return tmp * A.other_func();
}

Other examples will vary. As you say it can be tiresome to write, but it has a number of benefits other than catching this error. Not least is that it will direct you towards writing your code in a way that you try to avoid passing/returning many variables. As a consequence, each line of your code affects fewer other things in the program, which is basic code hygiene.

It may also mean you can test that your formula with A is correct independently of whether your formula with B is correct, and sundry other benefits of short functions.

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1  
is it just me that understood his line with B should've looked like double number_B = ( value + B.member_func() ) * B.other_func(); in which case you only needed the do_stuff function called once for A and once for B? –  xception Sep 17 '12 at 17:31
1  
than why did he write // Big time TYPO - should "B.other_func()", not "A.other_func()" !!! right after that? –  xception Sep 17 '12 at 17:34
2  
@xception: there are two differences between the pieces of code. One is the missing left paren, which I think the questioner was unaware of. One was the +/-, which I think the questioner intends to be the correct difference between the snippets (aside from one using A and the other B). There is one similarity in the code * A.other_func(), which I believe the questioner wrote deliberately, but that it represents an example of an easy bug to write. The "correct" code should be B.other_func() in the B case, and the comment indicates that this is the bug being illustrated. –  Steve Jessop Sep 17 '12 at 17:37
1  
The +/- difference is too emphasize that the operations are only very slightly different. the A.other_func() in the number_B line was supposed to SIMULATE a typo - hence the comment ("big time typo") right after it. @xception –  M.P. Sep 17 '12 at 18:08
1  
@SteveJessop your interpretation is 100% correct. That is exactly as I intended. –  M.P. Sep 17 '12 at 18:09
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I have a few ideas in mind

  1. you could use snippets if your editor supports them or move to an editor/ide which has support for them (personally I use kdevelop and snippets are very useful as they replace all occurences of a snippet variable)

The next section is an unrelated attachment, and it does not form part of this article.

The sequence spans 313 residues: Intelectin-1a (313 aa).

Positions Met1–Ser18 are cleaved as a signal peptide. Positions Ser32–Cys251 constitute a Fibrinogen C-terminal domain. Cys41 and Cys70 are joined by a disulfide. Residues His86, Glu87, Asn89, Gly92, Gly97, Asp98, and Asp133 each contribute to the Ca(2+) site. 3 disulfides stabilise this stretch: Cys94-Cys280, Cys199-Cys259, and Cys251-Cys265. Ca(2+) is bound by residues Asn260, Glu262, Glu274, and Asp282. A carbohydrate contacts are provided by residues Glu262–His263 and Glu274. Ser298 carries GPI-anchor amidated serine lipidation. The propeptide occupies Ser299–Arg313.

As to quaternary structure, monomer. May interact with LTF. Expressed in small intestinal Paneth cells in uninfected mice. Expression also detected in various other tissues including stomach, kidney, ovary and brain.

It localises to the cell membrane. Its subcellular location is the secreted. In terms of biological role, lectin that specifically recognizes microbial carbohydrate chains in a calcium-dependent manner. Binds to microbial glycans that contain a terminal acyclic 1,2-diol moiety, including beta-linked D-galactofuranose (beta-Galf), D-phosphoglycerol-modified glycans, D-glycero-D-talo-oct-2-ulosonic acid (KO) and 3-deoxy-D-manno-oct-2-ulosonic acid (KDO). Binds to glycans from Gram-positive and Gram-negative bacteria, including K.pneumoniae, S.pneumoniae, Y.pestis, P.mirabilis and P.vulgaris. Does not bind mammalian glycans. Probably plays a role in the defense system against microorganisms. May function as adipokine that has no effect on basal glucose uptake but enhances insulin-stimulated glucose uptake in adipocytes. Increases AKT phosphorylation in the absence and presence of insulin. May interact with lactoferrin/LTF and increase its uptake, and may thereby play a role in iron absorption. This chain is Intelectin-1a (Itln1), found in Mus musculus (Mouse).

2. you could also use refactoring (in a separate function if you already used the names this one)
  3. also selecting a piece of code and doing replace all in selection might help
  4. using defines is also an option

Still, going with a smarter IDE is the best in my opinion.

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1  
I use KDevelop, too. Is "refactoring" basically @SteveJessop 's answer? –  M.P. Sep 17 '12 at 17:07
    
Yes and no, refactoring is a good idea, however when writing that I was actually thinking about the rename declaration functionality from kdevelop. My communication skills are lacking though. –  xception Sep 17 '12 at 17:22
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I think your best bet is not have similar function names in other classes. Also, having unit tests coupled with peer code reviews should catch these errors most of the time. However, there have been many times in SW history where these types of errors are never caught until many days, months, or years later.

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A and B have the same type, so similar functions names in other classes are irrelevant. It's an obvious limitation of static typing: it doesn't catch errors where you pass the wrong instance of the right type! I agree with the rest, though, testing and peer review "should" catch this error. And also have a chance of catching wide classes of other errors. –  Steve Jessop Sep 17 '12 at 17:03
    
@SteveJessop: Yea, I see your point. I misunderstood the OP. Good point. –  user195488 Sep 18 '12 at 18:13